WELLINGTON, Nov. 12 (Xinhua) — Sniffer dogs are being brought into schools for drug tests amid growing concern from police and education officials about the escalating number of the New Zealand children found in possession of drugs.
Last year, New Zealand’s schools stood down 1,184 pupils for drugs, suspended 815, and expelled 30, the Dominion Post newspaper rreported on Thursday.
New Zealand Education Ministry statistics dating back to 2006 show rates of stand-downs and expulsions for drugs have increased but suspensions have decreased.
Police used drug sniffer dogs in 12 schools in greater Wellington in the past eight months in an attempt to halt the trend.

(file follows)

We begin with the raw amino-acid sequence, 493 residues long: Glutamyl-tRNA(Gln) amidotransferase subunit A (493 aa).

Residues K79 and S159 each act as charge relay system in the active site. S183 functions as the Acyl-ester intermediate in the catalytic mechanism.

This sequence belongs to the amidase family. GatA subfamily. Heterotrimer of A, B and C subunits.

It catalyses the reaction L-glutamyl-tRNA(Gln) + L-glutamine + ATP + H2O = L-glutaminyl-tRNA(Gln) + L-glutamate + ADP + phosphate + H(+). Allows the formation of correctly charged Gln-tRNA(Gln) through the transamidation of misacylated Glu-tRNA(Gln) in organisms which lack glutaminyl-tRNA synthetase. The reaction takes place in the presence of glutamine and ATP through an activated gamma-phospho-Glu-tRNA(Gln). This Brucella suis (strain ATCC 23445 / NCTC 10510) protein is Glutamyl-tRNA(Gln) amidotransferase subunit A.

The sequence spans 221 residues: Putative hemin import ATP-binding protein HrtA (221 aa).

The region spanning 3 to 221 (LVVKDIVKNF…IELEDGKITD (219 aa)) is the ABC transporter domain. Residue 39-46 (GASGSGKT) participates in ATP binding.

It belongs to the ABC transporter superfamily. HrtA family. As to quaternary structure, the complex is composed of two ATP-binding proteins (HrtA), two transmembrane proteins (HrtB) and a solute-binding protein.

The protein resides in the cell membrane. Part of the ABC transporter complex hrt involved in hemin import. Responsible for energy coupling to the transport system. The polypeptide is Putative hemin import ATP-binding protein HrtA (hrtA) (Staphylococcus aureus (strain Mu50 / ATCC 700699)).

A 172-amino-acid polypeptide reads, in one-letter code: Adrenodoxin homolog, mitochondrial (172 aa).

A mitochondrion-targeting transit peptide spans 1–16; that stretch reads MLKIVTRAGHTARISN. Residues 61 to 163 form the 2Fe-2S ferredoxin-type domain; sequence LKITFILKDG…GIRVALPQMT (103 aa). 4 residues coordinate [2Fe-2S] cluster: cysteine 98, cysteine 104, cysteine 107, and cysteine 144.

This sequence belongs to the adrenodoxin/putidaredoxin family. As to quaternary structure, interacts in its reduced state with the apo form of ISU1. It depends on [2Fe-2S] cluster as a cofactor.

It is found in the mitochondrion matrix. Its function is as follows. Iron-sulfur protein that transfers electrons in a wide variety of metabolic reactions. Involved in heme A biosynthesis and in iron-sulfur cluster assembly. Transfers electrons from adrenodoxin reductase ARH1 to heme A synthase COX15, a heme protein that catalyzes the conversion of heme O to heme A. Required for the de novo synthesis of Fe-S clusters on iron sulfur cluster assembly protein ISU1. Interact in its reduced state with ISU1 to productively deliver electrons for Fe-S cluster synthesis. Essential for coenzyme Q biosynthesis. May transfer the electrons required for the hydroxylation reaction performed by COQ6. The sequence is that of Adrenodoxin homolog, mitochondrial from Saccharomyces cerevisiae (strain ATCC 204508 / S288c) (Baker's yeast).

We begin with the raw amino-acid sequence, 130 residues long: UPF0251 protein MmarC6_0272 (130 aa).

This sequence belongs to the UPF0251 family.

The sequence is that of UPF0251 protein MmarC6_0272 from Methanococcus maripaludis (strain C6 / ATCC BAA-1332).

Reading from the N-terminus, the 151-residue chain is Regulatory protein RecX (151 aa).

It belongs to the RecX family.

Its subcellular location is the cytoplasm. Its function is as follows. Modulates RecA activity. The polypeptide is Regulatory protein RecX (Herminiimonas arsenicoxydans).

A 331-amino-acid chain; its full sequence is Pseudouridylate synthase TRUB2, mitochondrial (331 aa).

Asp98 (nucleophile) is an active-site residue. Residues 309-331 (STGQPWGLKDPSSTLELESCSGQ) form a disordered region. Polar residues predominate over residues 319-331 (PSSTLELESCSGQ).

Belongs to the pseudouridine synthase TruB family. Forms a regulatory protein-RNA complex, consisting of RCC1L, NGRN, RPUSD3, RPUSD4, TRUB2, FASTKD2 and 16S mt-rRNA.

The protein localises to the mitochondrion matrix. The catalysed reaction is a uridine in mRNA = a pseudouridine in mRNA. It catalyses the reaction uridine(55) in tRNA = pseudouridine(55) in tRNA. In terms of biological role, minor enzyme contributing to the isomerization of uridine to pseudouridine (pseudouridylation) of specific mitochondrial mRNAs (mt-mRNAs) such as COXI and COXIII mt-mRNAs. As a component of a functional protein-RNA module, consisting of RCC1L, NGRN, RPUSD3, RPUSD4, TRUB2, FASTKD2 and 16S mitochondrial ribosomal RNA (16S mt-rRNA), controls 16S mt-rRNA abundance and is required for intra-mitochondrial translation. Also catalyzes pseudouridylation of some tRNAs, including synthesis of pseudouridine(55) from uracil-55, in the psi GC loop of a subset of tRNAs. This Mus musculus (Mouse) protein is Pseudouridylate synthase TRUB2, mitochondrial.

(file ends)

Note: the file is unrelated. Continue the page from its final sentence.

Although some schools have taken a hard line on drug-use with suspensions and expulsions, the police – working with pupils, their caregivers and sometimes the school – have been trying a different approach by signing pupils up to “alternative-action contracts”.
The six-month contracts can require the pupil to undergo random urine tests to detect drugs, write essays on cannabis use and abuse, perform community work and undergo behavior and counseling reviews.
If they breached the contract, including failing a drug test, police would revisit the initial drug charge. The school could choose to expel the child.
The Post Primary Teachers Association, the secondary school teachers’ union, said it was pushing for more guidance counselors, social workers and programs to support parents and families.